And then, only the best students would graduate and become professors themselves. The next generation would have the same ignorant assumptions as the first, and they would shepherd their students in the same way. It’s the blind leading the blind. Nobody has the incentive or care to challenge any of their fundamental, inaccurate assumptions.
Don’t take my word for it, but I have a hunch the same thing is happening in academia.
Not Even Doctors
If my hunch is correct, then we’d expect to see something like this: an idea gets accepted as fact by the experts, and it’s taught for years as standard theory, allthewhile being fatally flawed.
Indeed, the more you learn about the world, the more you realize this happens all the time, in virtually every field of thought. Take, for example, the standard, decades-established “fat hypothesis” in nutrition:
Eating saturated fat contributes to heart disease. Fat in your diet leads to fat in your arteries. How many times have you heard that? It’s dogma.
Well, for reasons I will not go into here, that foundational assumption is incorrect. Turns out, the fat hypothesis has some elementary errors. If anything, their recommendations – to eat healthy grains and avoid saturated fat – have likely caused heart disease, much less reduce it.
How could it be that for decades, these people – supposedly the top experts – were not only wrong, but catastrophically wrong, with backwards conclusions, and it’s undoubtedly affected the health of hundreds of millions of people?
The answer is obvious: the foundational assumptions weren’t challenged. The flaw in academia showed itself. People assumed that the information you learn in textbooks must be true – that only cranks challenge the well-established theories of experts. Thousands of students, thousands of doctors, repeating the same, false, harmful information.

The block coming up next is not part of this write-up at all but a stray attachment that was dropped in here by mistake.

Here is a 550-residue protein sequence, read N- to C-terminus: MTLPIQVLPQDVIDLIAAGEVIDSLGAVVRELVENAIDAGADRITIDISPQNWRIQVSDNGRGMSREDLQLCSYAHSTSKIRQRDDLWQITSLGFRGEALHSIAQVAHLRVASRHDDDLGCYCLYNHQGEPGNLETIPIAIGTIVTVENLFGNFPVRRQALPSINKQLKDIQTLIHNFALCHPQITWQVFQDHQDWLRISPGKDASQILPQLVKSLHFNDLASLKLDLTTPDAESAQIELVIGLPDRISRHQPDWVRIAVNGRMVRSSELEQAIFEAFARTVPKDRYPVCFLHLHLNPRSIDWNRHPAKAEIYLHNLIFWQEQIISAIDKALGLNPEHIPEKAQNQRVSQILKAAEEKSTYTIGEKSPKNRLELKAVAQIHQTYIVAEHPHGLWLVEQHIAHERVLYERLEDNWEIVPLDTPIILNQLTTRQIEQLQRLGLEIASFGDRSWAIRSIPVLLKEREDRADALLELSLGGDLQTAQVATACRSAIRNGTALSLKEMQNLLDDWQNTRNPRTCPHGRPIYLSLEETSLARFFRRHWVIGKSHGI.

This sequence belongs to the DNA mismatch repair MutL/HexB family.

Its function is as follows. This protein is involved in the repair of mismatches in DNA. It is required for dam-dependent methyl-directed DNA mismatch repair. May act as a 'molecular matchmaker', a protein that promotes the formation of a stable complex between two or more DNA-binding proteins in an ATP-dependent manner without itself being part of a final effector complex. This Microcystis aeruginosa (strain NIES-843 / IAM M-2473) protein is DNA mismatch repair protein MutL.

It’s a grandiose parade of delusion. Who knows how many accolades and professional awards academicians have won because of their contributions to a foundationally-flawed theory of nutrition? How many answers on tests have been circled “incorrect” because it didn’t fit the professional narrative – and yet was actually true?
The undergrad cranks who thought to themselves, “All of these schmucks are deluded, and they don’t know the basics of what they are talking about” were correct. The 19-year old skeptic, who sees a flaw in the theory, was closer to truth than the 45-year old Chair of the Biology Department. All of his special badges and awards demonstrate how meaningless they are.
It should be an outrage to the academic world. These charlatans who’ve been peddling nonsense for decades should be excommunicated and ostracized. But what’s the professional response? “Well, that’s how science works! We were wrong then, but now the experts know!”
If my suspicions are correct, “the experts” should be trusted as much now as a decade ago. Meaning of course, they shouldn’t be trusted at all, because chances are they’ve never investigated the foundations of what they believe.
It’s Everywhere; Libertarianism Explains